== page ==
Today Thompson came on and offered little. To repeat myself from the Burton game: I get the fact he is not a Gary Jones, cover-every-blade-of-grass type of player. But his lack of effort is unacceptable. Good moves break down due to his lazy flick ons, he shoots from stupid angles, and he fails to spot runners around him. When, with six minutes to go, Thompson was presented with a simple chance to equalise following a goalmouth scramble, his wretched slice attempt that bounced wide prompted fury around the ground.
This isn’t good enough, Garry. You are better than this.
But mitigating circumstances allowing, the panic and fluster of City was a worrying sight. 1-0 down with time on our side should have been a time for composure and confidence. Gary Jones and Nathan Doyle, although not at their best, ran and ran, but not enough team mates matched them for work rate or creativity. A self-inflicted defensive mess-up in the box that almost saw an own goal and Thompson’s late miss apart, an equaliser looked highly unlikely.
Exeter deserve great credit for that, and especially for not resorting to tedious time wasting tactics. On Valley Parade evidence, it is a travesty that Cheltenham and not Exeter are in the top three. Only Fleetwood have impressed me more this season. For dogged determination and staying true to their passing ethos, Exeter just about deserved the win. Those who sought to blame the defeat on the referee should note that he was poor for both sides.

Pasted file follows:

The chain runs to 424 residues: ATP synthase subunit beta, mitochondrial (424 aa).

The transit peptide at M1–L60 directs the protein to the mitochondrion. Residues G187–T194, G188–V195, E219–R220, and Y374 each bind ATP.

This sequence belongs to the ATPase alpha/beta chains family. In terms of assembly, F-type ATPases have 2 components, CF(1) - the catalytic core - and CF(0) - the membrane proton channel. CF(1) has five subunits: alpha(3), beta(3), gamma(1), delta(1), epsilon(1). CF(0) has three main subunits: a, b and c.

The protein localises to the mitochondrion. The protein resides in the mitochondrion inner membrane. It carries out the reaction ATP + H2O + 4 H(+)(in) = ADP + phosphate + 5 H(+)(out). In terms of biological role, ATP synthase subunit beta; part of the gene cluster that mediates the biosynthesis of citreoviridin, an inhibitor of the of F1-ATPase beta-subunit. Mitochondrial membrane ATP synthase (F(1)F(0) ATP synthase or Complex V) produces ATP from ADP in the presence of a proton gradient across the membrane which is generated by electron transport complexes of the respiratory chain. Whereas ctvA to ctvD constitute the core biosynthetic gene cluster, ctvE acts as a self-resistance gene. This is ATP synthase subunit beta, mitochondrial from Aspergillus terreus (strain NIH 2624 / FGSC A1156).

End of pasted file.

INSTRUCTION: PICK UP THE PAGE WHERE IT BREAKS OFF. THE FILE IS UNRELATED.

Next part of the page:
In some ways not a lot has changed – City began the day four points short of the automatic promotion places and ended the day with the same deficit to overcome. But a drop of three league places, from fourth to seventh, offers a stark reminder that finishing in the top seven itself remains a tough challenge.
Despite an afternoon of such despondency, however, there is no need to be too upset. That this was by some distance the worst home performance of the season is a measure of progress itself. And as unwelcome as the fixture congestion is, the visit of Plymouth on Tuesday offers a quick opportunity to put things right.
But any more performances as poor as this over the next weeks, and Parkinson’s prophesy that this is the most important stage of the season could prove to be true for all the wrong reasons.
City: Duke, Naylor (Thompson 77), McArdle, Egan, McHugh, Atkinson, Gary Jones, Doyle, Forsyth (Connell 46), Hanson, Wells.
Not used: McLaughlin, Ravenhill, Brown, Baker, Bass